Depending on what health circle you travel in (if any), you may already understand the many benefits of drinking fresh green juice. This post is written for those of you who don’t really get what all the hype is about, but are interested in feeling great and giving yourself the best life insurance policy around: a healthy diet. I have been a big fan of juicing for over a decade, much longer than I’ve been eating paleo (about 4 years now).
I’m surprised that so few people in the paleo world talk about or promote juicing as part of an optimal paleo lifestyle. While I haven’t been drinking green juice consistently for the last decade, the periods of life that I do dedicate myself to it are always when I feel fullest of life.
So knowing I feel so gosh darned great when I drink juice, you may be wondering why I don’t do it every single day? The same reason I dont exercise or eat perfectly everyday, I suppose. Sometimes I create the time to make it a priority and sometimes I don’t.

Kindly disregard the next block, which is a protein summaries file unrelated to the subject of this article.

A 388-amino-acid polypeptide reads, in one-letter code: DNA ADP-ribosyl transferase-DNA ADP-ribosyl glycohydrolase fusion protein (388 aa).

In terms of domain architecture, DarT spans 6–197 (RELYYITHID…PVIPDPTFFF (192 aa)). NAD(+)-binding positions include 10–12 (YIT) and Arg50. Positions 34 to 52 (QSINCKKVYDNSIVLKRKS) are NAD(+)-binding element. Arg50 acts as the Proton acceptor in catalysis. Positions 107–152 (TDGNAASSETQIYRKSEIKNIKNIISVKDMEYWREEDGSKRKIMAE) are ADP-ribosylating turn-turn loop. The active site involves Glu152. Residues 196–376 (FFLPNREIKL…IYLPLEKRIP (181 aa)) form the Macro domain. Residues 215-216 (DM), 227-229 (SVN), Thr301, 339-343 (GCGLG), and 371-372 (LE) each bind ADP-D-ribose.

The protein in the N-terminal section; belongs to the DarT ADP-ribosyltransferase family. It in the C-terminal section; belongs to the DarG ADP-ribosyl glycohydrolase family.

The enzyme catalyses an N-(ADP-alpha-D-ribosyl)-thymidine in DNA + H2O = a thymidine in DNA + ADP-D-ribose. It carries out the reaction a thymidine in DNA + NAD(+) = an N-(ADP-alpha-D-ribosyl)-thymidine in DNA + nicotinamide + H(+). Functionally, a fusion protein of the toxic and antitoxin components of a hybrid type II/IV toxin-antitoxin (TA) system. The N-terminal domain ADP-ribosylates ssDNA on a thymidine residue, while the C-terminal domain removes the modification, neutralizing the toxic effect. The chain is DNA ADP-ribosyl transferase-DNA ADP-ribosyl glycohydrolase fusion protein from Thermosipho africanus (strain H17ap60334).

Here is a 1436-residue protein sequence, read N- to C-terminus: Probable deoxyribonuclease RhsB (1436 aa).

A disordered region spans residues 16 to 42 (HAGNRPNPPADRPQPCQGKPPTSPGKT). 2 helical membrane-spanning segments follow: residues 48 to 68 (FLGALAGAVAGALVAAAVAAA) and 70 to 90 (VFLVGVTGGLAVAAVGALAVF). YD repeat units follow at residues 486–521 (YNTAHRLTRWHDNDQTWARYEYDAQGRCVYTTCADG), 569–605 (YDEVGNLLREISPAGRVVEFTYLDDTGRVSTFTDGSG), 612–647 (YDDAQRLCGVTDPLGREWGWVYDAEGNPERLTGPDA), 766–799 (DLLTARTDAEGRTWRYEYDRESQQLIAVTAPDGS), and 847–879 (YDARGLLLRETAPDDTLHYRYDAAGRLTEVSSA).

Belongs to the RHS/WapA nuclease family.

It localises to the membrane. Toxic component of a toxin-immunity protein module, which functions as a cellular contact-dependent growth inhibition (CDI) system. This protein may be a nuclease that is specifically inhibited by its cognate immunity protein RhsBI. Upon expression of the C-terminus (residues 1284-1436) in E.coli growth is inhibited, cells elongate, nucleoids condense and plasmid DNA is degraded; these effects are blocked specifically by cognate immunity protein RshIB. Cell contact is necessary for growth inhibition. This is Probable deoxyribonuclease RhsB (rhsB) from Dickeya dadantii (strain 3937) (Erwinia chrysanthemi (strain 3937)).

I’m going to give you some tips below to integrate juicing more easily into your life, but I also won’t sugarcoat it: it takes time, a bit of extra money and cleanup. But it truly is, in my humble opinion, the very best thing you can to to maintain your health.
The benefits that come in return for my time and money investment include:
Frequently asked questions about juicing:
Q: What’s the difference between green juice and smoothies and how do I know what’s right for me?
A: I believe that both can (and should) be a part of a healthy diet, especially in warmer months (I’m not a fan of smoothies in the winter). Smoothies are a great meal replacement that can be loaded up with superfood supplements like frozen berries, leafy greens, delicious nut butter, high-quality protein powder, superfood green powders, healthy fats (I love MCT oil or coconut oil in mine), colostrum and other things that will keep you full for hours. Smoothies are also pretty fast to make: throw it all in the blender and is easily portable.